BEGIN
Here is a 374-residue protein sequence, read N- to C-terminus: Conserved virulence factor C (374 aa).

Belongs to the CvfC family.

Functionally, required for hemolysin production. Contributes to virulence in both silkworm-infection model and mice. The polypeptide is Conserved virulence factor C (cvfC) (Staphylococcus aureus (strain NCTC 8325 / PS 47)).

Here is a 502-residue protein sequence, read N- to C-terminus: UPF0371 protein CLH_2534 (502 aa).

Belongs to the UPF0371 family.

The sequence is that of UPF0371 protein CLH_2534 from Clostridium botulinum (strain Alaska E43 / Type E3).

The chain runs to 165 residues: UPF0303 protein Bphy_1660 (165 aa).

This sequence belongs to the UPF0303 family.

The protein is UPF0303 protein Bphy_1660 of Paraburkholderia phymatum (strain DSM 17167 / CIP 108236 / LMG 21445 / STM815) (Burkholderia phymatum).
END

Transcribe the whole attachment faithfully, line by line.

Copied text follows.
Here is a 374-residue protein sequence, read N- to C-terminus: Conserved virulence factor C (374 aa).

Belongs to the CvfC family.

Functionally, required for hemolysin production. Contributes to virulence in both silkworm-infection model and mice. The polypeptide is Conserved virulence factor C (cvfC) (Staphylococcus aureus (strain NCTC 8325 / PS 47)).

Here is a 502-residue protein sequence, read N- to C-terminus: UPF0371 protein CLH_2534 (502 aa).

Belongs to the UPF0371 family.

The sequence is that of UPF0371 protein CLH_2534 from Clostridium botulinum (strain Alaska E43 / Type E3).

The chain runs to 165 residues: UPF0303 protein Bphy_1660 (165 aa).

This sequence belongs to the UPF0303 family.

The protein is UPF0303 protein Bphy_1660 of Paraburkholderia phymatum (strain DSM 17167 / CIP 108236 / LMG 21445 / STM815) (Burkholderia phymatum).